Patience Pays Off for Beat Mändli and Vic des Cerisiers in the CSIO5* Suncast Grand Prix Qualifier

Beat Mändli (SUI) rode Vic des Cerisiers to victory in the CSIO5* $72,900 Suncast Grand Prix Qualifier during Longines FEI Jumping Nations Cup™ Week CSIO5*/CSI2*. Photo by Kathy Russell Photography

Wellington, Florida – February 13, 2020 – Beat Mändli (SUI) may have been fastest aboard Vic de Cerisiers in the nine-horse jump-off that decided the $72,900 CSIO5* Suncast Grand Prix Qualifier, but he attributed his victory to patience.

“We let him grow up really slow. Now, he’s showing [us] it was the right thing to do,” Mändli said.

Mändli achieved his objective of securing a spot in the $213,300 CSIO5* Longines Grand Prix, set for Friday, Feb. 14, at 2:00pm ET. With a comfortable winning margin of nearly two seconds, his final time was 38.56 seconds. Brian Moggre (USA) aboard MTM Vivre le Reve and Mario Deslauriers (CAN) and Uris de la Roque tied for second, both crossing the timers of Alan Wade’s 1.55m track in identical marks of 40.43 seconds.

“It was a really nice track, but it was tricky enough to ride,” Mändli explained. “The triple combination was a bit tricky at the end, but [Vic de Cerisiers] made it quite easy for me today. He felt so good.”

Without reaching a full gallop, natural quickness and efficiency carried the pair to the top of the leaderboard.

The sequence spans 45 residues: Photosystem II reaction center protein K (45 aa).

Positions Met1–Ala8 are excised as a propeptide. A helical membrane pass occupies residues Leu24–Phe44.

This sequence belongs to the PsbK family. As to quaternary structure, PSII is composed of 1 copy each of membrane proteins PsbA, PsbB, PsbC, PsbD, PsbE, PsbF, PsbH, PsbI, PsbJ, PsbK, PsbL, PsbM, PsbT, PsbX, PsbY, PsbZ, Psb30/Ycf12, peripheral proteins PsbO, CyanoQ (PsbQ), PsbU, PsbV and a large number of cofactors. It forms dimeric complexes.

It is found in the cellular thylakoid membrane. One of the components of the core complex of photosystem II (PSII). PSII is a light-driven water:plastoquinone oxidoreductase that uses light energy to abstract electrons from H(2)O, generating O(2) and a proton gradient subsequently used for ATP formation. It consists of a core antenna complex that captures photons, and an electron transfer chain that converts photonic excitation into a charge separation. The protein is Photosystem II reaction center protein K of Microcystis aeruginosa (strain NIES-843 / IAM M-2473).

Photo by Kathy Russell Photography

“He’s a pretty fast horse anyway,” Mändli said. “He’s fast over the jumps, so I just kept the pace. He was neat in the turns, and I didn’t add any strides, so that was okay.” 

Mändli, a two-time Olympian, has worked with the 11-year-old gelding alongside owners Grant Road Partners for nearly four years, and the horse’s development has been gradual. After stepping him up to the five-star level over the summer in second-tier classes, Mändli believes he is now seeing the fruits of his labor in the form of a horse that’s brimming with confidence and quality.

“As tall as he is, he’s a very bloody horse, so that makes it easy in the ring,” he detailed. “You don’t need to encourage him; you basically just need to slow him down. He really has a super attitude, ability to do it, and just everything basically you’d want in a jumper.

“I’m obviously really happy to have him,” he added. “He’s a super nice horse with super quality, and I have really high hopes for him.”